Planet Bass Ė The Wanda Ortiz Interview October 2004

Wanda Ortiz is a working bassist who plays with a band called Field Of Vision along side a very busy, all girl, Iron Maiden tribute band called the Iron Maidens. Wanda becomes Steph Harris in the Iron Maidens.  As well as her busy schedule with her 2 bands Wanda also does a lot of freelance orchestral work in Southern California.

www.theironmaidens.com

What inspired you to first pick up a bass and what were your first attempts at playing it like?

Since I was little, I have always loved music so I was very much looking forward to the day when I would get an opportunity to play an instrument. When I was 9 years old the school I was attending had a music program where, one day, we could all sign up to choose the instrument we wanted to study. At that point, my only exposure to music was from childrenís songs I would hear in school (by people like Shel Silverstein for example).  My parents didnít really listen to a lot of music at home so whatever music the school had was it for me.  Anyway, for whatever reason (I canít remember), I was late to music class on ďinstrument dayĒ. By the time I got there, every school instrument had been checked out except for one: a junior sized double bass. I had nothing else to choose from.  It was then that I decided to play bass.

I was pretty small back then and the instrument was a bit awkward but I thought I got around it alright. I donít remember having a lot of problems with it.  The teacher called me ďmighty mouseĒ.

Who were your early influences and what did you learn from them?

My early influences were my first music teachers Cynthia Endriss and Kim Brencik. They taught me the basics. Later on, I would get exposed to bass players like Steve Harris, Geddy Lee, and Chris Squire and learn that the bass was capable of so much more than just the standard ďmeat and potatoesĒ parts. Strangely enough, even though I started on upright bass, I didnít get much exposure to upright bass players until I studied bass in college.

Did you take lessons or are you self-taught?

I took lessons on upright bass but Iím self taught on electric bass.

Whatís the most important bit of advice you were given by another musician?

Well, there are actually a couple things:

I used to play on some pretty bad (cheap) basses until I attended a master class with Francois Rabbath. I was playing this really big Czech bass that was in really bad shape at the time. Mr. Rabbath took one look at that bass and told me that if I wanted to continue playing, I would need to get something better. Well, heís a world-renowned bass player who Iíve admired for a long time so I decided this was serious and got a new bass. Playing was so much easier after that.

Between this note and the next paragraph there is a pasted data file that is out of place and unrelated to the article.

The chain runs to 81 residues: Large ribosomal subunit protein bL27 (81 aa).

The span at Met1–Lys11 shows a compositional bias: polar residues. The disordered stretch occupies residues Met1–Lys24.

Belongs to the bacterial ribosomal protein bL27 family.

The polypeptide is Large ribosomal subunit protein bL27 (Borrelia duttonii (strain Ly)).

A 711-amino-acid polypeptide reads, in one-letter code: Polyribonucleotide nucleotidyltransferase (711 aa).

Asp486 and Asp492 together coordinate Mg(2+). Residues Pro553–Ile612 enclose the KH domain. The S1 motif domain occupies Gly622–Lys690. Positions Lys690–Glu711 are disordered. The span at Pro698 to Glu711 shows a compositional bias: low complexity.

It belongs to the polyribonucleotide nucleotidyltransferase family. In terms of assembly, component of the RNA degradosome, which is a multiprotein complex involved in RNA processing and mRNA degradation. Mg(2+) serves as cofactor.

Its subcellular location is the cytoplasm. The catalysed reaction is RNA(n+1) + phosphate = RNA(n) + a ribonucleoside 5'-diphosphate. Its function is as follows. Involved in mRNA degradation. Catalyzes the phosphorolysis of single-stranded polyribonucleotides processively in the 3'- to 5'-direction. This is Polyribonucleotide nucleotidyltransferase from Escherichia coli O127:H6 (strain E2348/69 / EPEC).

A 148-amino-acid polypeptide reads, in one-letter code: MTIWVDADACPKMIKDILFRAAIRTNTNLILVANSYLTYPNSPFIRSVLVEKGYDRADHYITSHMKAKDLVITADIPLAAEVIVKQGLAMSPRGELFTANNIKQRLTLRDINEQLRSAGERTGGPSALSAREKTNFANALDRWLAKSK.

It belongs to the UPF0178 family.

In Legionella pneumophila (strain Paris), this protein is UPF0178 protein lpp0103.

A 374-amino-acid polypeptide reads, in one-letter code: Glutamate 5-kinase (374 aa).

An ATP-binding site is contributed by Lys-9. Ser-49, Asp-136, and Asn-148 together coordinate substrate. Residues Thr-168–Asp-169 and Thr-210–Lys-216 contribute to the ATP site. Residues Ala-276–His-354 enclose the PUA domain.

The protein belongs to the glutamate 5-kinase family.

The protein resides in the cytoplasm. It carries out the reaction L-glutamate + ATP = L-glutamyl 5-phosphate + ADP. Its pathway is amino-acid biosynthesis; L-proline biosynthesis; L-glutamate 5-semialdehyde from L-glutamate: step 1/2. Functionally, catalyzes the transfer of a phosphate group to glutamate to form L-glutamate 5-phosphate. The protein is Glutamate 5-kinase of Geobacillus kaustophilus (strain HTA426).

Iíve read some interviews with Steve Harris and he stresses the importance of playing a bass line that makes the music as a whole sound good. I keep this in mind whenever and wherever Iím playing.  If there are grace notes in an orchestral piece, Iíll play them and see how they sound with the group of musicians Iím playing with. If they donít sound good for whatever reason, out they go. This same idea also helps me avoid the temptation to over play when there is no music to read.

Whatís the most important bit of advice you could give to new bassists?

Donít worry about being competitive or comparing yourself with other bass players. Just concentrate on your own playing and improve at your own pace. Youíll enjoy the bass a lot more that way.

Where do you stand on the old fingers vs. plectrums debate and why

These are just different playing techniques.  I have always preferred to play with my fingers because that was how I learned to play but I donít see anything wrong with using a pick if thatís what makes the music sound best.

Do you play 4, 5 or 6 string basses mainly? Fretted or unfretted?

4 string basses. Since I play both upright bass and electric bass, I get to play both unfretted and fretted basses.

How would you define your style of playing?

I think my playing is a hybrid of styles of bass players I like.

Tell us a little about the artists you have worked with, and how/if you adapted to playing with each of them?

I did a CD not that long ago with Uriah Heepís former singer Steve Fontaine. The project was called Heartache City and featured a guitarist with some really amazing chops. Both he and Steve liked to be a little over the top as far as their parts were concerned so it took a lot of thought on my part to come up with bass lines that were interesting yet complimented the music. I had to keep it simple on quite a few numbers otherwise it just would have been too much.

One of my busiest projects is The Iron Maidens, an all-girl tribute to Iron Maiden. Since we play cover songs, all I have to do is learn my parts off of CDs. The girls are all great musicians so there is very little adjusting that needs to be done. On occasion it will take a little time to get in sync on a song here or there but it always works out in the end. Much of Iron Maidenís music is intricate with exposed bass lines so you need to always be cognizant of what everyone else is doing.

Who was the most inspirational and in what way?

Stylistically, David Walter for upright bass and Steve Harris for electric bass.

Do you warm up before a gig and if so how?